Right now, I am interested in cities as works of art and never tire of looking at and experiencing them. Each one has a specific personality and makes you think and feel a certain way. From a high vantage point, you can clearly and intensely feel the city as a living organism. A city is made up of people and the traces of their hands and minds; the city reflects us, and we are a part of it.
What is your secret visual pleasure outside of art?
I work on one image at a time, and each can take months. Though they rest on an easel, you try to give the paintings sensations of movement, speed, and time. These implied suggestions and vectors are big factors in designing my compositions.
So it’s a pleasure to watch films which give us sensations of movements in a different way. Movies present fresh perspectives on space, multiple points of view, narratives, and so much more.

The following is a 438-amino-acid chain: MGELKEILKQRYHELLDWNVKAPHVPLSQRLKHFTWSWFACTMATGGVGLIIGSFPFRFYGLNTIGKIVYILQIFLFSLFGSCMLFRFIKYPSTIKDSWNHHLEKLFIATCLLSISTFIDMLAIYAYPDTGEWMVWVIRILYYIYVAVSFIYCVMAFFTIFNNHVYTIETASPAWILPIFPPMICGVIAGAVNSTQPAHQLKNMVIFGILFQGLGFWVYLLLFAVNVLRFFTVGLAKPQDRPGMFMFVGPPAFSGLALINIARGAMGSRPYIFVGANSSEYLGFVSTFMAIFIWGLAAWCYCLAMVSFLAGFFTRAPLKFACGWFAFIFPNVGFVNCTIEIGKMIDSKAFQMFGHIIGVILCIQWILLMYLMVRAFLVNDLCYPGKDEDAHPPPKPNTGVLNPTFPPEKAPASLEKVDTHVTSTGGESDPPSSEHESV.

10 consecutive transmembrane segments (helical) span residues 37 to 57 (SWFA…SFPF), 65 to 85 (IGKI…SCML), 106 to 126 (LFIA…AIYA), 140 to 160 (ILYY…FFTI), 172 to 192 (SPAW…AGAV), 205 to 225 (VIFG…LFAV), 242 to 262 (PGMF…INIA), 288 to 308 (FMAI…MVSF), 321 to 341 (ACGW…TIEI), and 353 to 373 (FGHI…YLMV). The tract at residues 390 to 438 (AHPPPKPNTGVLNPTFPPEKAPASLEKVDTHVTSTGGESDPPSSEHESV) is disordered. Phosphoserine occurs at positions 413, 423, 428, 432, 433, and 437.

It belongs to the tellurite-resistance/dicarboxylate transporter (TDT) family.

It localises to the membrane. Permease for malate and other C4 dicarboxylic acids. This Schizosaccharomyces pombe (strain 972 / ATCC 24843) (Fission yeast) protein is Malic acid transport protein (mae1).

Do you listen to music in your studio?
Yes, but I also need peace and quiet to work. Depends on how much distraction I want or need in the painting process. Ultimately, it’s just me and the painting even when there are things going on around me. Sometimes I shut the sound off once things start to cook.
What is the last gallery you visited?
I recently did a painting of the fifth-century BC Greek and Roman art gallery at the Met.
What is an underrated artists people should be looking at?
I met William Bailey at the American Academy in Rome. He showed me his studio there, and we went out for a great cannelloni lunch. He taught me much and had a wonderful way of saying that the more real you make things look, the more abstract they become. Though he was well-known as the head of Yale’s art department, his mysterious paintings should be seen more. Also, Tom Blackwell was one of the first generation photorealists and was a terrific artist. He painted, among other things, piercingly intelligent and emotional storefront windows with complex shapes and forms